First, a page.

The common destination of solid waste in the municipalities of the Puno region is the landfill. Of the 576.8 tons of solid waste collected daily on average by the municipalities of the Puno region, 93.7% (540.4 tons) is destined to the landfill, 3.7% (21.3 tons) is treated by recycling, 1.7% (10.1 tons) is burned or incinerated, and only 0.8% is sent to a sanitary landfill. 7% (21.3 tons) is treated by recycling, 1.7% (10.1 tons) is burned or incinerated, and only 0.8% is destined for a sanitary landfill, and finally, 0.1% is destined for composting or a treatment plant (Figure 1). Open dumps have negative effects on respiratory health and involve costs related to the care of respiratory health symptoms (Girón et al., 2009).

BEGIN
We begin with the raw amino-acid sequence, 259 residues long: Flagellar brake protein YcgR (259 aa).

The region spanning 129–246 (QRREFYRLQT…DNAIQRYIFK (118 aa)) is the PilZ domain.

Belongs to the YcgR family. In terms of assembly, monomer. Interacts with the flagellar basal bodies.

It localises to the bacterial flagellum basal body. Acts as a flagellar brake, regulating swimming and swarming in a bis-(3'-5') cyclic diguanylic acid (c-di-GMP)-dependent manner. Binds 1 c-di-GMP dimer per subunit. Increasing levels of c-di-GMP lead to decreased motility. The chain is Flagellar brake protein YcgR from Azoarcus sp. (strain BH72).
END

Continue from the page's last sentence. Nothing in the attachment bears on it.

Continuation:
Figure 1 Final Destination of Solid Waste as A Percentage of the Total Average Solid Waste Collection in the Districts of Puno

Burning or incineration is an obsolete and unsustainable method for dealing with solid waste, as it generates polluting emissions for health and the environment. It can be seen that every day 1.7% of solid waste collection is burned or incinerated, under the direct administration of local governments, mainly in the municipalities of Azángaro, Chucuito and Huancané.

The average efficiency score for municipalities in the Puno region was 0.18 (18%) according to the input-oriented DEA-CRS and DEA-VRS. Consequently, on average, municipalities in the Puno region could perform the collection service of one ton of solid waste per day with 82% less resources, i.e., with less than half (<50%) of their programmed budget.